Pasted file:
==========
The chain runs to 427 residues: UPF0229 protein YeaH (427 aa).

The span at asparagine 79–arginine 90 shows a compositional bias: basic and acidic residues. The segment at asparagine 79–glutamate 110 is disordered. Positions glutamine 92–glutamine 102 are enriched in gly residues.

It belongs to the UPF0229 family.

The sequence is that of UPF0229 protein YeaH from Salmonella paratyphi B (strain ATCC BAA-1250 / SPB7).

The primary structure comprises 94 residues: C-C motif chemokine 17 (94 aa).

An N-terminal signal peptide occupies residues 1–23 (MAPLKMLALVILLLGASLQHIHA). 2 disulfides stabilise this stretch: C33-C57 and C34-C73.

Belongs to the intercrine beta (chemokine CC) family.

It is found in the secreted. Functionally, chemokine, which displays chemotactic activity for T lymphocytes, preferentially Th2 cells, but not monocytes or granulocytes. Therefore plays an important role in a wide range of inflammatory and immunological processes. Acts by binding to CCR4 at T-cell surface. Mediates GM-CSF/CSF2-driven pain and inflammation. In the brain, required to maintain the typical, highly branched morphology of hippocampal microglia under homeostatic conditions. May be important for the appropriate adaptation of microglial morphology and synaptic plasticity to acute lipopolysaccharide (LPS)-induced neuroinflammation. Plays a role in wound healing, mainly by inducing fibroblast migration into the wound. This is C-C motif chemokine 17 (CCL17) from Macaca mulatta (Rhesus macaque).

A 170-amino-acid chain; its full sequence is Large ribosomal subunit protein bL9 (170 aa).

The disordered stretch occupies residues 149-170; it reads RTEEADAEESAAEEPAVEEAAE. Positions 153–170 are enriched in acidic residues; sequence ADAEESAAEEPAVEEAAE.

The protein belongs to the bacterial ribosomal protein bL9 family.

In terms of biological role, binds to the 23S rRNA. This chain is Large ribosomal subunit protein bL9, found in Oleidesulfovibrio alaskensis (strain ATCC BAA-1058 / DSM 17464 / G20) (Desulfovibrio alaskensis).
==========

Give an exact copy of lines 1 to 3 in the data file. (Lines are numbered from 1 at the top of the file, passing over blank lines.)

The chain runs to 427 residues: UPF0229 protein YeaH (427 aa).

The span at asparagine 79–arginine 90 shows a compositional bias: basic and acidic residues. The segment at asparagine 79–glutamate 110 is disordered. Positions glutamine 92–glutamine 102 are enriched in gly residues.

It belongs to the UPF0229 family.